“The state gave them children who had been abandoned and surrendered at birth to raise,” Nessel said. “And they are raising them with all the love, nurturing, care and affection that any parent would give to any child. But the state then rewards these women by telling them while they are good enough to foster as a couple, they aren’t good enough to adopt as a couple. We submit that this is pure and utter insanity.”
But the judge in the case surprised them by noting that they were fighting the wrong battle. Their issues would be over if they married and it’s really the marriage ban that is causing them to be subjected to discrimination.
Personally, I get that. I can see how a state could argue that if a couple was unwilling to make the legal commitments binding themselves together that they were not ideal to jointly adopt children. But it can’t then turn around and refuse to let the couple make such legal commitments.
So April and Jayne have updated their petition.
DeBoer and partner Jayne Rowse decided to take the battle they’re already fighting in U.S. District Court in Detroit one step further today. They amended their complaint in front of Judge Bernard A. Friedman that asks for the right to adopt as a same-sex couple, instead challenging Michigan Gov. Rick Snyder, Attorney General Bill Schuette and Oakland County Clerk Bill Bullard Jr. to declare Michigan’s ban on same-sex marriage and partnerships unconstitutional.
“This is totally not what we expected by any means,” Rowse said today, away from the podium during an announcement in the Penobscot Building. “We wanted to keep the kids’ rights at the forefront, the rights that any other child has.”
Lesbian couple suing for adoption rights are told that they have the wrong issue
August 29th, 2012
April DeBoer and Jayne Rowse, both nurses, have three children: (Detroit News)
DeBoer adopted a girl, born in February 2010 to a 19-year-old mother.
Rowse, meanwhile, adopted two boys, ages 3 and 2. One was surrendered by his biological mother and the other was abandoned by his mother, a drug-addicted prostitute
But Michigan state law will not allow them to adopt the children jointly, thus giving the children the extra rights and security that come from two-parent adoption (which are considerable). They asked U.S. District Court Judge Bernard A. Friedman, a 68 year-old Reagan appointee, to overturn the state’s law as unconstitutional.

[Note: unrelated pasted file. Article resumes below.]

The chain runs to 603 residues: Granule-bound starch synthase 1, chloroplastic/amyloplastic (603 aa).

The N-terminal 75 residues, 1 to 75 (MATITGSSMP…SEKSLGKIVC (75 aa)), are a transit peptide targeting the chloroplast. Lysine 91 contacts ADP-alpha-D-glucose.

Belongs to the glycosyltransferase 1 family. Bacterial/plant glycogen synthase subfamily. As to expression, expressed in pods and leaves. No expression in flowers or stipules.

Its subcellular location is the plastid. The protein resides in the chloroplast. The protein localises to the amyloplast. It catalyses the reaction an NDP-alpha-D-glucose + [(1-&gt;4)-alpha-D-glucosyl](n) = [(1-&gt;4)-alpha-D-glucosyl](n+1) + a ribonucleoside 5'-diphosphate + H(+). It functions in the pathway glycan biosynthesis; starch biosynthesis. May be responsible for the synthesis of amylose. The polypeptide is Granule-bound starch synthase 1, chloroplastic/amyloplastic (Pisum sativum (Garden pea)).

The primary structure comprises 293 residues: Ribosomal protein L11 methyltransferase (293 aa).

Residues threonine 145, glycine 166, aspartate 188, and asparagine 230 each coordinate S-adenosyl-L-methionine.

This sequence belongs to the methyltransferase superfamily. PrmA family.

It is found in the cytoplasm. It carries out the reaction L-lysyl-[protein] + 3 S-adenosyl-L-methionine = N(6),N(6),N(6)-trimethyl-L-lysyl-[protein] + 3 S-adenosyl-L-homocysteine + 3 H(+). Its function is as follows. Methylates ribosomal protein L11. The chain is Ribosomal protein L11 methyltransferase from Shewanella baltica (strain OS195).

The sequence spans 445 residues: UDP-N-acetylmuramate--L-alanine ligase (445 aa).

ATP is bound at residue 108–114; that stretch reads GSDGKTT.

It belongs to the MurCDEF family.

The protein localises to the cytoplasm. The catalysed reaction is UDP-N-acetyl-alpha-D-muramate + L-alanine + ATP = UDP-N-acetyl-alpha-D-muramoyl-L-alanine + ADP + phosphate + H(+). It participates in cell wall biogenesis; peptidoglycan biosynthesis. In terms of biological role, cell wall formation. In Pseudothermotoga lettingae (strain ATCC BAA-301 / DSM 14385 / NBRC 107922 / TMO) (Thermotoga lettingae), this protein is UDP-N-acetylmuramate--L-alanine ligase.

He said, “no”. Or, at least, “not yet”. Because they really were focusing on the wrong issue:
Friedman said Wednesday he’d consider arguments from both sides before rendering his decision, but will first allow the plaintiffs ten days to consider amending their complaint to include a challenge to the state’s ban on same-sex marriages.
“That’s the underlying issue,” Friedman told attorneys, noting that he’s “not suggesting they do it.”
“Both arguments are about marriage and how broad or narrow it should be. That’s the bottom line.”
Oh. Well, come to think of it, that would be the real issue, wouldn’t it?
Of course, just because Judge Friedman correctly noted the real discrimination issue doesn’t mean that he will find the ban unconstitutional. But it does suggest that he correctly understands DeBoer and Rowse’s underlying problem. So I think it is at least likely that he’s sympathetic to giving the marriage issue a fair hearing. And we seldom need more than a fair hearing to point out the obvious.
How very fascinating it would be for DeBoer and Rowse to sue for adoption rights only to find that they’ve overturned the state’s marriage ban.